Next I foolishly decided to try to play PlayerUnknown Battlegrounds, I’ll let the video I took speak for how that worked out. Sadly I was not able to tell if that was PUBG server issues (They have a lot of them) or my internet or the game, or the game client, so that test had to end a bit early.Fearing that my test had been tainted by PUBG’s server issues I decided to try Overwatch. After jumping through all of the hoops that Blizzard puts up to let you in to your own account, I tried training and a quick match. Training worked fine, I was able to run jump and shoot with minimal lag. Jumping in to a match turned out to be possible. There was lag, I turned down the graphics, there was less lag. I was able to play, but no one was awarding me MVP at the end of the game. Because of this and the issues I had with input lag, at this time I would say its not practical to play any competitive FPS games on LiquidSky 2.0.
Non-Graphically intense games
Next I moved on to something I knew I would like, and would run great Mr. Shifty. The recently released punch drunk beat em up from Tiny Build ran with fluid grace. This was no surprise at all to me. There was 0 input lag, and even in a game like Mr. Shifty with its need for precision and fast inputs I found no issues. I tested with both the controller and the mouse and keyboard, and in both cases was quite pleased with the results. The mouse did seem to have some smoothing but it didnt bother me terribly. I also tried a few games that were still twitchy, but not graphically intense. These worked all right, but there were times I felt like I missed some frame perfect things because of the slight input lag. In most cases and for most users, this may not be an issue, but if you play platformers, or games which require a lot of frame perfect moves, your going to have a bad time.
Technical Mumbo Jumbo
Liquidsky was unwilling to provide any specific details when it came to hardware. It is of course all propriety. They also refuse my request for an interview with their engineering team. So I did a bit of digging, im not hardware expert, but it was simple enough to download speccy and run it on the VM to see what sort of hardware was there.
You can se we are getting 14GB of RAM (though its at 100mhz) and were utilzing a last gen Broadwell CPU @2.6GHz. and we are utilzing 4gb of an NVIDIA enterprise card, model M60-8Q. We have a 500GB virtual disk, and and we can read the optical drive. That CPU is the CPU for the whole VM, however many clients are on it, so what we end up getting is a chunk. Same with the GPU, though the GRID articheture is commonly utilized this way to do deep learning and AI type of work. I can say that our expert (who has a PHD in compsci) had never seen a GRID GPU employed this way.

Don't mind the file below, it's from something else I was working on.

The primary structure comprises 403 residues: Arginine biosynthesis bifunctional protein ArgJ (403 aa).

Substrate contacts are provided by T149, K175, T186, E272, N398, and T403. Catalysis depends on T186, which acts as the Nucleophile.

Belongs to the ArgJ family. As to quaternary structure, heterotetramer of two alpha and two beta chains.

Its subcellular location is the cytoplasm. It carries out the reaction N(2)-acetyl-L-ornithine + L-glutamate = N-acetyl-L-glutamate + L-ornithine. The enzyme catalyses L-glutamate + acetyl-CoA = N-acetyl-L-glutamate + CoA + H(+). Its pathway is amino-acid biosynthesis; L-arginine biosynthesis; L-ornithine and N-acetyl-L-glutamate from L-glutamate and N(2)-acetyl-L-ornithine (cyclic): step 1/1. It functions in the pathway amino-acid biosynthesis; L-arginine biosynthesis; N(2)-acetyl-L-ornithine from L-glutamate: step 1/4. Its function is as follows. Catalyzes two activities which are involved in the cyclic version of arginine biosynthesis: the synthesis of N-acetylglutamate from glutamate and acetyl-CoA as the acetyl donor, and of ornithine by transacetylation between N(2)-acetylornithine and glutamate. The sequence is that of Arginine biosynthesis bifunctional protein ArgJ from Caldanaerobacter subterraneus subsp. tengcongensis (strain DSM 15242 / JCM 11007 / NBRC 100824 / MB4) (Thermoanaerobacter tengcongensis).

Hoping for some clarity I reached out to LiquidSky their response from their CRO Jason Kirby was:
“LiquidSky, at this time, will not comment on the technology behind their servers, how many VMs run on each server or any specific aspects of their secret sauce. There currently are 13 data centers — San Jose (CA), Dallas, Washington DC, Mexico City, Sao Paolo, London, Frankfurt, Milan, Chennai, Hong Kong, Tokyo, Seoul, and Sydney — with plans to expand in the future. Right now the core focus is on LiquidSky 2.0 during beta and ensuring all the intended functionality performs exceptionally well and that customers are going to have a great experience before scaling up on hardware or aggressively attracting more users.”
LiquidSky has a long way to go before its useful as a play anywhere competitive FPS solution. The addition of more data centers (mine was in Washington DC, and im in Chicago!) and perhaps some better lag compensation could make this possible one day. But, right now its just not there. What is there is the ability to log in from anywhere (including thin clients like library PC’s and Work PC’s) and have nearly instant access to a bad ass gaming PC with a blazing fast internet connection. What will be there in the future is the ability to log in from any PC or MAC and use this hi-end like computer to play games from almost anywhere. With an Android clients planned as well, this technology has nowhere to go but up. I will be keeping my eyes on LiqidSky.